1. Jessica Lee says:

    i used to be embarrassed to admit it… but my first job was actually at mickey d’s. while on the surface it seems like a crap place to be and how can anyone stay there that long when you smell like french fries for hours after leaving “the office”… you learn a lot of great things working there. for high school students, it’s a great opportunity to learn team building, customer service… and it’s a humbling work experience to boot.
    i would be curious about how demographics play a role in the retention factor too. for a store that employs many high school students or immigrants, i suspect retention is higher as my hunch is that folks in those two categories would stay longer.
    on the starbucks note, i heard howard schultz at a lecture once and he claimed that sbux spends more money on health insurance for employees than they do on coffee beans. amazing!

  2. J Lee and I are fellow mickey d’s alumni! Whoo hoo…sweet!
    I will concur with her opinion on working for McDonalds. Awesome experience on the whole.

  3. KD says:

    I wish I could have worked there growing up. I had to drive 70 minutes to get to the nearest MickyD’s. Similar to where Maren lives now…
    JLee – crazy true point on the demographics front. Let’s take immigration out for a second and just talk about the labor pool. Is is better to get folks who are thrilled to get the $8 an hour, or should you try and get folks like you coming up.
    Reduced turnover vs. potential upgrading service skills?
    What’s the call?

  4. I am not a customer of McD’s as I am trying to watch my girlish figure. That said, if I were a customer I don’t suspect that seeing the same faces day in and day out from a customer perspective is all that important. Such a thing is only important when more significant transactins are taking place such as in banking (an industry that has serious turnover issues in the Teller population – Chase comes to mind as having some of the worst turnover).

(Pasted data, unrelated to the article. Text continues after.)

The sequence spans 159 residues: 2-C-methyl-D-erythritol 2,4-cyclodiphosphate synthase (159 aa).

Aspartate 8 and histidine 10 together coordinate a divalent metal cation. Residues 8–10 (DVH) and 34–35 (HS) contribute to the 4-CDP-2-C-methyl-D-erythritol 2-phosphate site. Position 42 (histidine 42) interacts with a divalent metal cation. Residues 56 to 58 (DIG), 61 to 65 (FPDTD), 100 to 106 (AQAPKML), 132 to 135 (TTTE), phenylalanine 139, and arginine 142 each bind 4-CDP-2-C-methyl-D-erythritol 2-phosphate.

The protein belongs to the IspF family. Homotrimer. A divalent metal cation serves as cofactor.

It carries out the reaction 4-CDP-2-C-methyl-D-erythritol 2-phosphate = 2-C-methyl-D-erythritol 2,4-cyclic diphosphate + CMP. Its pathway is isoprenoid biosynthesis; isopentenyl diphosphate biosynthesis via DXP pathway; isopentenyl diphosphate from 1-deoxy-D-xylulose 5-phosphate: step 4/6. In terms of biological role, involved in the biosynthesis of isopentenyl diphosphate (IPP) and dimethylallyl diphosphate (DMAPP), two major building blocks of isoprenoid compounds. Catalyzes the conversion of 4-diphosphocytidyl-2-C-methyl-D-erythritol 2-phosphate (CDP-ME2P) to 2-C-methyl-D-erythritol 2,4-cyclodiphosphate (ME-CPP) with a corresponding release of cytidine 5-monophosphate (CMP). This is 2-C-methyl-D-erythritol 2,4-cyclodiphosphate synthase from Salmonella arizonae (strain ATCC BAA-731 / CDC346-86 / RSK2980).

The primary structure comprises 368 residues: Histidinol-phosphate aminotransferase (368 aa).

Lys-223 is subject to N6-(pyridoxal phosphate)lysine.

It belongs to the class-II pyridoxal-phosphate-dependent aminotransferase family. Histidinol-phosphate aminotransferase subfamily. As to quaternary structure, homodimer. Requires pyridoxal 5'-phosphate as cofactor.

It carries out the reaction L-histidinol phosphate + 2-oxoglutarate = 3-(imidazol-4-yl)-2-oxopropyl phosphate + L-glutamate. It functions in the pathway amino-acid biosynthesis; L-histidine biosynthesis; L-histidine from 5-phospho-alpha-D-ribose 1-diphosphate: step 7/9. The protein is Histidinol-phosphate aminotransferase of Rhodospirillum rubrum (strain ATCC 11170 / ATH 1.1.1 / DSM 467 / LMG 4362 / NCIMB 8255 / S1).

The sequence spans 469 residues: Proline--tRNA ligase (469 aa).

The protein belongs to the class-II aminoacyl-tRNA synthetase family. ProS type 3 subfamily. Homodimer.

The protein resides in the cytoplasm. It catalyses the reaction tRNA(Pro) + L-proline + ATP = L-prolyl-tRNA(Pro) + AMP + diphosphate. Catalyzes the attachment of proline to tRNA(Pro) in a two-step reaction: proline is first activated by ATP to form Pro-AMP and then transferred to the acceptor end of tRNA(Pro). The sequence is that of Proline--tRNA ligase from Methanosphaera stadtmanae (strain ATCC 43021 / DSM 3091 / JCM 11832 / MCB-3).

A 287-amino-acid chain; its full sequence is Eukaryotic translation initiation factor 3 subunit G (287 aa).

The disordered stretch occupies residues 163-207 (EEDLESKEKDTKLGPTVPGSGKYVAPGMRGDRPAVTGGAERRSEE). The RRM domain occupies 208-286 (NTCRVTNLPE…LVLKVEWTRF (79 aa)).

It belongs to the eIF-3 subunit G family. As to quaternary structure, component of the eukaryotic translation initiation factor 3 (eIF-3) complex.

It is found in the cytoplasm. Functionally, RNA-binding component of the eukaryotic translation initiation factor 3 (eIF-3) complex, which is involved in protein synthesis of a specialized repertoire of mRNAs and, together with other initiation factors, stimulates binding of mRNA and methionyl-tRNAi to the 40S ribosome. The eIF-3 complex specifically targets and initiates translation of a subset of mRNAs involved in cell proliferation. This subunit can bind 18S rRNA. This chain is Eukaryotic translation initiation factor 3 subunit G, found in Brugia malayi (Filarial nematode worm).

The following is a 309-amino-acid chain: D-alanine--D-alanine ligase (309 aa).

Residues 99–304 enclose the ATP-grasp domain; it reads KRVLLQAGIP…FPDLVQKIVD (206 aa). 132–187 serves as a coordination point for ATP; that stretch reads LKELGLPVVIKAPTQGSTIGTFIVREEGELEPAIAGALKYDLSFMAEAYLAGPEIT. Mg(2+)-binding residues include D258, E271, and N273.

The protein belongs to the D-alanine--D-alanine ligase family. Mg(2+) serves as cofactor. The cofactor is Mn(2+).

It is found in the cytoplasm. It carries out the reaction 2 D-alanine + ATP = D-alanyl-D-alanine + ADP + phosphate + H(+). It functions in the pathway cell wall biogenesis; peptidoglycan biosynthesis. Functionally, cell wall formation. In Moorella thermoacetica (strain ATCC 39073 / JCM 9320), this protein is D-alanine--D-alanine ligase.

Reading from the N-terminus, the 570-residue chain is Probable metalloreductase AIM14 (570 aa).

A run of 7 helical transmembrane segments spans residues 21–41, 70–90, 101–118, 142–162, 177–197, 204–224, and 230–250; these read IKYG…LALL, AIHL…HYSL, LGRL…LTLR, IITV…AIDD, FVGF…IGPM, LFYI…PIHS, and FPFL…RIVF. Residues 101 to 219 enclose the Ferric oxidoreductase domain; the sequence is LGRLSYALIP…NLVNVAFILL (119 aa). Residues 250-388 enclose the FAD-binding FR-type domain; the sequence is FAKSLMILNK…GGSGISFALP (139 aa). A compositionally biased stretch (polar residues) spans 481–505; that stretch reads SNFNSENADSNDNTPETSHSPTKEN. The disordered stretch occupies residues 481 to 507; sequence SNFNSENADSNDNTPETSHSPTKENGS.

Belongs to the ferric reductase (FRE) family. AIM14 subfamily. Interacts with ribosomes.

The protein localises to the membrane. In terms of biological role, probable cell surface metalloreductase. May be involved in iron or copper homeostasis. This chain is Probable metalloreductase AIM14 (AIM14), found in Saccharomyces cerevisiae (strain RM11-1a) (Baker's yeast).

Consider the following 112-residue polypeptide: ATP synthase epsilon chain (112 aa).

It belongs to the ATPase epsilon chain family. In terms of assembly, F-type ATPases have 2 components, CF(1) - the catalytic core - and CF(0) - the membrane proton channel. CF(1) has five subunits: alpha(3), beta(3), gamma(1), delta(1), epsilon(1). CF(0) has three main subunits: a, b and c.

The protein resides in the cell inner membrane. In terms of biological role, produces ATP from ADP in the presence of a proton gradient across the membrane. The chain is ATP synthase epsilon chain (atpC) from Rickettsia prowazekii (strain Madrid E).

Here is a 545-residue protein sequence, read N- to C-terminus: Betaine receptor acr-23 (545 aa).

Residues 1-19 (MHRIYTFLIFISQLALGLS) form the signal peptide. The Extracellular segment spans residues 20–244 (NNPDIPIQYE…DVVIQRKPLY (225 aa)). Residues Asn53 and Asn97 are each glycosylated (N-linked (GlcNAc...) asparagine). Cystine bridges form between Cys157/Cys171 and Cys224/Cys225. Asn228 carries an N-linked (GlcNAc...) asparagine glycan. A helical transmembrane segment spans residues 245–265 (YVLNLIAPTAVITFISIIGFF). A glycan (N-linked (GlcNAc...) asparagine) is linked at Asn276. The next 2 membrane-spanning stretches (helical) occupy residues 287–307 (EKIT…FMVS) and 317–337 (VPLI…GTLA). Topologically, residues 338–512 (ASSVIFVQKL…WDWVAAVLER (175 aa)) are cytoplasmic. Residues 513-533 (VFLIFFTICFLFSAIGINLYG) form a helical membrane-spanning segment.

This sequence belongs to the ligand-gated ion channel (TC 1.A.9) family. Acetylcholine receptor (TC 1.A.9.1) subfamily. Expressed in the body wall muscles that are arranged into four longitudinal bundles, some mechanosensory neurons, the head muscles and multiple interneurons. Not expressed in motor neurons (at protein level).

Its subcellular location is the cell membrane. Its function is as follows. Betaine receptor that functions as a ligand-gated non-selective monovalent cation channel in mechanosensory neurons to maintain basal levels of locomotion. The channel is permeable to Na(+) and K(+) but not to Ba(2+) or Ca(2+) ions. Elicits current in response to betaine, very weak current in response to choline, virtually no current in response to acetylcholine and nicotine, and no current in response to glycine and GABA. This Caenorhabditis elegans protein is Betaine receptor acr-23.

It is also not a rocket science job where training new talent takes eons to complete. I think it would be better to get people how are up and coming and improve overall service. The difference between McD’s, Burger King, Sonic, Wendy’s etc. is not all that much about product as much as it is service, speed and quality of food. Putting more gap between you and your competitors can only be accomplished with better talent to execute in these critial areas.

  5. chris says:

    It’s good to see an article about turnover that actually spends some time on impact.. Ultimately the high-turn v. low-turn argument hinges on which is more *profitable* – which is a function of changes in both revenues AND expenses (too often when people discuss turnover they focus exclusively on one).
    As for KD’s question – you’ve just highlighted another wrinkle to the high-turn v. low-turn argument. Focusing hiring on one group as opposed to the other changes the cost/benefit calculation.
    I would venture to guess that at the store level (note the 44% turn included non-store employees too) you’d want the “coming up”-types. At some point a cashier or cook can be employed too long (raises, etc. increase their pay to the point it exceeds their marginal contribution). Assuming you do everything else right in the hiring process (wow! a big assumption), the “coming up”-type worker should stay long enough to be profitable, but also leave before they become a net loss.

  6. Dave Koontz says:

    I worked at McDonald’s in the 70s (yes, I’m that old). In my observation productivity went down for younger workers after the job became easy. McDonald’s constantly changed procedures, I believe, in an effort to keep people from becoming too comfortable. I doubt that McDonald’s is making any effort to retain employees for longer than a year or so.